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A New ‘House of the Philippines’ is Coming Soon
But they need your help to get it done!

By Adam Behar


Since 1961 the House of the Philippines in Balboa Park has shared a cottage with the House of France. A group of Fil-Am community leaders has been working tirelessly over the past several years to turn their vision of a separate, standalone House of the Philippines into a reality. Construction is already underway –in fact it began back in June and the group is getting close to achieving this important milestone for the community. 

But unfortunately, delays with obtaining city permits, rising construction costs, and COVID-19 have resulted in unexpected expenses, according to Rom Sarno, president of the House of the Philippines’ board of directors. This means they need to raise $150,000 in order to complete construction on the final 20 percent of the project and meet their goal of opening to the public in spring of next year. 

The board of directors is asking for members of San Diego County’s Fil-Am community to contribute to this important cause. “The new House of the Philippines will be like a second home for our community,” said Rommel Alberto, co-vice president. “Contributions of any amount are needed and greatly appreciated.” (Editor’s Note: Donations can be made at The fundraising campaign ends December 31, 2020.

The new House of the Philippines will be located behind the Hall of Nations and next to the House of Iran in Balboa Park, said Mr. Alberto. It will include a 500-square-foot space and resemble a “mini museum,” he said. It will feature cultural and historical displays, videos, and photographic exhibits. Special events and activities will be held throughout the year. 

Given that there are more than 200,000 Filipinos living in San Diego County, it’s hard to believe there’s not a Filipino American cultural center in San Diego, said Joe Mazares, a member of the fundraising committee. He points out that in most other cities with large concentration of Filipino Americans – Los Angeles, Carson, Daly City, San Francisco, Virginia Beach – you find Filipino American cultural centers. They celebrate the culture, history, and traditions and serve as a gathering place for the local Fil-Am community. At 500-square-feet, the House of the Philippines may not be big enough to constitute a cultural center but it is a big step in that direction, said Mazares.

 “The House of the Philippines is like a home,” said Mazares. It helps provide that connection between our newly arrived immigrant communities, people who are transitioning to San Diego, and those who have been here for a few generations. We are that bridge for the community.” Mazares urges proud Filipino Americans to contribute to the fundraising campaign “because the House of the Philippines is not just for you, but also for future generations to come.”

It is also a symbol. It sends a message to the larger community and to future generations that the Fil-Am community is on the map. It’s not invisible. So it really speaks to the sense of belonging and identity that is so critical to everyone’s sense of well-being. House of the Philippines’ treasurer Sam Besa said, “The story of the Philippines certainly has helped us achieve that sense of identity. But that story, you know, doesn't end once we arrived here; that story continues today.” The House of the Philippines is where that story will be told. 

The movement to build a separate House of the Philippines also speaks to a bigger change that is occurring in San Diego’s Fil-Am community, as a younger generation rises and begins taking on leadership positions not only in the medical field or business sector but also in politics, arts and culture, and community advocacy.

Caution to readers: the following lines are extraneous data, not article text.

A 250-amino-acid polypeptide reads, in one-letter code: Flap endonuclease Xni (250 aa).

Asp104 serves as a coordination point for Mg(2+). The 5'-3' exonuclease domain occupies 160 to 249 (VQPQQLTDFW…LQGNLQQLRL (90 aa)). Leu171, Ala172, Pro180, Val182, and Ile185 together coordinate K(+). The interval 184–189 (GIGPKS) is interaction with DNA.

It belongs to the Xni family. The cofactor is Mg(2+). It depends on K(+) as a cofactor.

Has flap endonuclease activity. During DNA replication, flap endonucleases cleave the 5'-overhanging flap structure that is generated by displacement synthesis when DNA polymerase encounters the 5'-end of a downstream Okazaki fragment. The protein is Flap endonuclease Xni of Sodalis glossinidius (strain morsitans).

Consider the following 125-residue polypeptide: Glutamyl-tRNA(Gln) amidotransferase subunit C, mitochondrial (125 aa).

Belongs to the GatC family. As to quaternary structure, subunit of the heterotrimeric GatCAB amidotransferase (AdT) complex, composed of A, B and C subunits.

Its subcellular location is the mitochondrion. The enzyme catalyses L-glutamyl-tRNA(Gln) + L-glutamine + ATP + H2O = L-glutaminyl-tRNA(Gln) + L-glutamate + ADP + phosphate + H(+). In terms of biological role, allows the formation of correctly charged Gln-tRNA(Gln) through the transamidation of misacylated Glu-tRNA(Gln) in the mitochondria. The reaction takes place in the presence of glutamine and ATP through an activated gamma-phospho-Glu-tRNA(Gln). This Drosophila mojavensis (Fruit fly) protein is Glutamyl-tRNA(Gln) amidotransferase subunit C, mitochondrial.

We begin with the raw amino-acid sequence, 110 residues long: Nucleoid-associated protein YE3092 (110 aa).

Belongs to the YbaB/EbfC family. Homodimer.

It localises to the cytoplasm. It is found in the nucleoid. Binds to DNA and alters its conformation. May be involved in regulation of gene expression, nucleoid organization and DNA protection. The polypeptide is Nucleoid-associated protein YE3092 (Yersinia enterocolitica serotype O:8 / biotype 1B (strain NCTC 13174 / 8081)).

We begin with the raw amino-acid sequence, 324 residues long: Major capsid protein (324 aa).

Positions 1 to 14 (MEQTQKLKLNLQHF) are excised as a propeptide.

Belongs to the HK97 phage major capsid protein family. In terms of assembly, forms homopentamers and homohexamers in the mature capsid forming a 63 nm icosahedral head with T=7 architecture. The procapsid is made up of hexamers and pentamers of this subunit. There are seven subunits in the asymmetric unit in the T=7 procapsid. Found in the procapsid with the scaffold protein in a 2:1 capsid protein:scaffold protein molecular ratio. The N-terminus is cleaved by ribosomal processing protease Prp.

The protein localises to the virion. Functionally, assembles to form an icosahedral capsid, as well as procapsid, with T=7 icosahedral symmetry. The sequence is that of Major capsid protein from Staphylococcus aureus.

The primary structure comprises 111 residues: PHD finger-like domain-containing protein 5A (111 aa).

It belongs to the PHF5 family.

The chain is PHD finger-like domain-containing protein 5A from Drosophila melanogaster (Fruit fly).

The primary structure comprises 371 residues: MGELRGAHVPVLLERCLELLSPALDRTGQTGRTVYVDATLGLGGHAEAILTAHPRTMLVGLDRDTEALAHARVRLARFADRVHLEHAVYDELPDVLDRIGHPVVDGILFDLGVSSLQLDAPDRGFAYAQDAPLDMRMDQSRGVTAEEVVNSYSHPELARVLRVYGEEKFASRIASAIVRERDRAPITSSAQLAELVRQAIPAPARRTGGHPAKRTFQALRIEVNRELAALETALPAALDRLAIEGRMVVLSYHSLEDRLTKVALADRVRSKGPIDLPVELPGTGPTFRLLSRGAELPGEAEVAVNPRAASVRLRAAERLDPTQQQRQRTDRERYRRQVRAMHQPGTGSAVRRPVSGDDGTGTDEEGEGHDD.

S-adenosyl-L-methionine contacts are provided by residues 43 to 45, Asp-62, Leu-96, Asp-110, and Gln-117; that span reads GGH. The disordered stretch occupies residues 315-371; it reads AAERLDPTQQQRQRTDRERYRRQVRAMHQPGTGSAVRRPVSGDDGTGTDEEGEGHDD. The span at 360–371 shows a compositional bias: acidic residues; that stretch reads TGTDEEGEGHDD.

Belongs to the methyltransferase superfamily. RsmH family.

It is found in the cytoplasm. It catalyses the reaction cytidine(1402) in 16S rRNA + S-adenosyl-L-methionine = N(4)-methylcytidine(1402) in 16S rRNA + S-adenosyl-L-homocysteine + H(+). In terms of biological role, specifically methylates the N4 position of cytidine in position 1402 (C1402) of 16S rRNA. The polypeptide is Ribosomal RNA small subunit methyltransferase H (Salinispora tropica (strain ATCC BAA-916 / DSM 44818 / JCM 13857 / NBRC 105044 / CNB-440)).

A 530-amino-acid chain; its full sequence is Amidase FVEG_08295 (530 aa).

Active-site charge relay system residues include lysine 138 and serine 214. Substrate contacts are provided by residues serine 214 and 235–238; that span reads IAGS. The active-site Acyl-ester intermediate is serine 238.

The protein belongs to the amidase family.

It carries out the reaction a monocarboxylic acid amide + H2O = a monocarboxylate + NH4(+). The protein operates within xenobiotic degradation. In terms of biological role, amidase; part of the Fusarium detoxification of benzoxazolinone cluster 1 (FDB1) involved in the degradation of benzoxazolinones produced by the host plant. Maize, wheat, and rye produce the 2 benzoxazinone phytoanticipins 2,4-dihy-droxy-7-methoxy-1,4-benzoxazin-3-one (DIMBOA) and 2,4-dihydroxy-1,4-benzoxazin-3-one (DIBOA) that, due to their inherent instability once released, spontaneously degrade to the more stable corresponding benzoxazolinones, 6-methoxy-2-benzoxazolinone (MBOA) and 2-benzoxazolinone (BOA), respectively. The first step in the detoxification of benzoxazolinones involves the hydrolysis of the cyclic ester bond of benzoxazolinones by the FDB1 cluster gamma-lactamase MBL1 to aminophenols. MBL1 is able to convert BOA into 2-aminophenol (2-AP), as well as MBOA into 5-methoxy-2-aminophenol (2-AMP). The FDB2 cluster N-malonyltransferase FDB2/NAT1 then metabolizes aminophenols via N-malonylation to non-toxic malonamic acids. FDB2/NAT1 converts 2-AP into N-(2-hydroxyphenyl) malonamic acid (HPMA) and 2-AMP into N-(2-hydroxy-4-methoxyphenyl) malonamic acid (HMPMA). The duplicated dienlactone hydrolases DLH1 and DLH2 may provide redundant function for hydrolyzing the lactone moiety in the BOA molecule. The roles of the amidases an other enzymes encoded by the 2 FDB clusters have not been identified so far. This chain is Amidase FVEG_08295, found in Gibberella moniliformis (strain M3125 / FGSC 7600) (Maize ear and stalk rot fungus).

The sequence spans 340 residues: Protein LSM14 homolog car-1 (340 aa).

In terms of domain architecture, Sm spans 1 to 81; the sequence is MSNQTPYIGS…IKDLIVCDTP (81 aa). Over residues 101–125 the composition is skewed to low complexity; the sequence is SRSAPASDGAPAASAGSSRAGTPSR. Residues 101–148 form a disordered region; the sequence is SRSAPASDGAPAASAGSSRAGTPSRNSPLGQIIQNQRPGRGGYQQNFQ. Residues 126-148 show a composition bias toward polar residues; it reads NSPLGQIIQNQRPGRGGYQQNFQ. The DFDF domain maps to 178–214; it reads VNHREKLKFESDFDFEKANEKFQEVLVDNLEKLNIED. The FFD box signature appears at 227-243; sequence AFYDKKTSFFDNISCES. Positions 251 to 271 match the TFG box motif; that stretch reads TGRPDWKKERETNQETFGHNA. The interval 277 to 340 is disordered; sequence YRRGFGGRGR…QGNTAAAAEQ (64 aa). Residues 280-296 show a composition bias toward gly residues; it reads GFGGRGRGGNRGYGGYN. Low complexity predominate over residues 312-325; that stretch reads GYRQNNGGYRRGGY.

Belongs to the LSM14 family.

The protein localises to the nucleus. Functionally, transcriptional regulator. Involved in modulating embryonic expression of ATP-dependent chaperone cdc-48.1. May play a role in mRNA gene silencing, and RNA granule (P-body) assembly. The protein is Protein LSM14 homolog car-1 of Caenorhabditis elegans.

If earlier generations of San Diego’s Filipino community were, understandably, more focused on assimilation and fitting in, now a new generation of Filipino Americans wants to reclaim their identity and history. They want their voice to be heard and they want to have an impact. Consider rock star chef and entrepreneur Phillip Esteban, who is helping to shape the new National City, or Bennett Peji, who speaks passionately about the importance of identity, place, and belonging for Filipino Americans, and who was recently appointed as chairman of the board of California Humanities by Governor Newsom.

Then there’s Noli Zosa, the charismatic part-owner of the Dirty Birds chain, who ran a strong campaign to serve on the San Diego City Council; and Lorna Delos Santos and Ditas Delossantos Yamane who competed for seats on the City Council of National City. Of course there’s also San Diego’s new mayor, Todd Gloria, a rising star who is proud of his Filipino ancestry, and Fox News 5 San Diego morning news anchor Kristina Audencial, among many other Fil-Am San Diegans who refuse to be invisible. It’s a new generation! 

Mr. Besa, who’s been involved with the House of Philippines for ten years, told me that there is a feeling among many in the community that the contribution of Filipino Americans to the region is not well known by locals and visitors. The history is also not well known, especially by younger generations. This underscores the need, he said, for the Fil-Am community to have its very own House of the Philippines in Balboa Park. “The House of the Philippines,” said Mr. Besa, “is a place where we as a group can tell our story: What is our story? How do we connect to the United States? And for us to share our culture so visitors have a sense of what our values are and what our history has been and what, and how, we've contributed.”

San Diego’s Filipino flavor is undeniable. There are more than 200,000 Filipinos and Filipino Americans living in all parts of San Diego County, from Mira Mesa and Rancho Penasquitos to Oceanside and Vista to National City and Chula Vista. Mariel Schmidt, the house’s vice president in charge of membership, pointed out that, according to a 2010 SANDAG survey, after Spanish, Tagalog is the most widely spoken language in San Diego County among bilingual residents.

Rommel Alberto, the board co-VP, observed that Filipinos were among some of San Diego’s original locals and they have a history with San Diego that dates back to the founding of the city. “They were a part of the Portola Expedition,” he said of the 18th century explorers who were the first Europeans to reach what would later become San Diego. “There were at least two Filipinos who were aboard the ship that came to San Diego. The Portola Expedition eventually led to the founding of the City of San Diego.”